We might present a situation where there are 12 cookies (dividend) and 3 friends (divisor). Students must find out how many cookies each friend gets (quotient).
The reason for this meaning of division is fairly obvious. We all have times where we need to split something equally among a group of people. We’ve probably all had to split a check at a restaurant, or share a plate of apple slices with a friend.
Most of us instinctively perform this type of division by splitting into a set number of groups. When we hear “24 divided by 6” we think of 24 objects split into 6 groups, each of which has 4 items. In this case, the divisor tells us “how many groups,” and our quotient answers the question, “how many in each group.” This is known as partitive division.
But it’s important for students to learn that they can also perform an equal share with quotative division. This means that the divisor tells us “how many in each group.” So in the above example, we could put 6 objects in each group. And our quotient would answer the question, “how many groups.”
Quotative division is used for both long division and partial quotients. It also makes a lot more sense when dividing by a fraction. When students struggle with any of these, it can often be traced to unfamiliarity with quotative division.
The distinction between partitive and quotative applies to three of the meanings of division: equal groups, scaling, and rates. Known as asymmetrical multiplication/division, it means that the divisor and quotient (or the two factors) are different things, such as number of groups vs group size.
Meaning #2: Rectangular Array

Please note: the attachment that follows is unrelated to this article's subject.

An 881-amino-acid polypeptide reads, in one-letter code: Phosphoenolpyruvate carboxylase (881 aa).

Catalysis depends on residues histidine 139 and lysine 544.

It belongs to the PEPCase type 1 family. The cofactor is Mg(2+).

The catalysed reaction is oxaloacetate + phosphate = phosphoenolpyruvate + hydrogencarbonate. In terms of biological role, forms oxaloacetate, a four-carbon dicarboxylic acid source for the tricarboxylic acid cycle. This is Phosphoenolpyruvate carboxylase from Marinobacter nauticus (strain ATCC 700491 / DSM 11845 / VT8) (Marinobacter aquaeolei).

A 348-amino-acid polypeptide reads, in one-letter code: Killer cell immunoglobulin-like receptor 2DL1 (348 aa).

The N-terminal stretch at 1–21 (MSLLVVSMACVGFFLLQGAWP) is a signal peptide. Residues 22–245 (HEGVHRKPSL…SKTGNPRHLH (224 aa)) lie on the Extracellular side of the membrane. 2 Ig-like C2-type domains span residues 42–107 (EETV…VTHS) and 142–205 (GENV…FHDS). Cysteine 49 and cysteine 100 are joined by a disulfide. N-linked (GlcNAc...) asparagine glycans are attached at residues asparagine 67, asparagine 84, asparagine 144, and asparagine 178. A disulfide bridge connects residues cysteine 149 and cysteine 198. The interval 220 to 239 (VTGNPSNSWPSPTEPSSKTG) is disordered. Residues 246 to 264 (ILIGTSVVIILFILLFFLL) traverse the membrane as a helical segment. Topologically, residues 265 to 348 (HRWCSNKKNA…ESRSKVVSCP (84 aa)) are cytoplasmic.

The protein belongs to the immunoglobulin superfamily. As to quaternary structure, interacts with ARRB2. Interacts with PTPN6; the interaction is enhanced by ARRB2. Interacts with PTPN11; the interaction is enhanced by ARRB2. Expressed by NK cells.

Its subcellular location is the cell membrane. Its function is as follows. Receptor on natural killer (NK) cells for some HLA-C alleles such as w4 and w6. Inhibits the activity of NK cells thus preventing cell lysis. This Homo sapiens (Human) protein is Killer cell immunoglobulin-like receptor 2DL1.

The next meaning of division students encounter is the rectangular array. Like equal groups, arrays (objects arranged in rows and columns) and area (the measurement of a 2-dimensional space) are typically introduced in 2nd or 3rd grade.
Both are commonly used as tools for teaching multiplication, but applied less often for division.
To turn an array from a multiplication to a division problem, think of the product (total number of objects) as a dividend. Then, one factor (eg, number of rows) becomes our divisor, and the other factor (eg, number of columns) is our quotient.
For example, we can give students a group of 15 counters (dividend) and ask them to create an array with 3 rows.
The same can be done with area. If a hallway has an area of 500 sq ft, and a width of 10 ft, the length can be found by dividing.
Unlike equal groups, rectangular arrays are symmetrical, because the divisor and quotient are the same type of units. When dividing an area, the width and length are both in feet.
Arrays may seem different (rows vs columns), but both are actually measured in terms of the ‘number of objects.’ Another way to think about it is that if you rotate an array, the rows become the columns. If you were to rotate a model of equal groups, the size of groups would not be interchangeable with the number of groups.
Meaning #3: Scaling (Multiplicative Comparison)
In scaling problems, students explore situations where one group is ‘x times larger’ than the other. Multiplicative compare problems are introduced in 4th grade, and applied to scaling with fractions in 5th.
Scaling becomes especially significant in middle school, as many concepts central to the MS curriculum, such as ratios, proportions, and percents all build on this concept.
As with arrays, the easiest way to understand scaling is to work back from a multiplication problem. If Jenae has 3 times as much money as Devin, we would multiply Devin’s money by 3 to find Jenae’s. But if we know how much Jenae has, but not Devin, we divide Jenae’s wealth by 3.
Scalar division can also be applied to situations where we multiply by a fraction. So if you plant tomatoes in ⅓ of your 50 sq. yard garden, we can divide by 3 to find the area in use.
In both cases, the divisor and quotient use different units – one is the scale factor and the other is the scaled size of the starting value – making scaling an example of asymmetrical division.
Students are often challenged by these problems because they confuse them with additive comparisons. If I have 5 times as many apples as someone with 10 apples, they may think I have 15 apples (adding 5).
The idea of “scaling” a number is also just more abstract than equal groups or rectangular arrays. It’s important for students to use visual and physical models, so they can ‘see’ and ‘feel,’ what’s actually happening when we scale.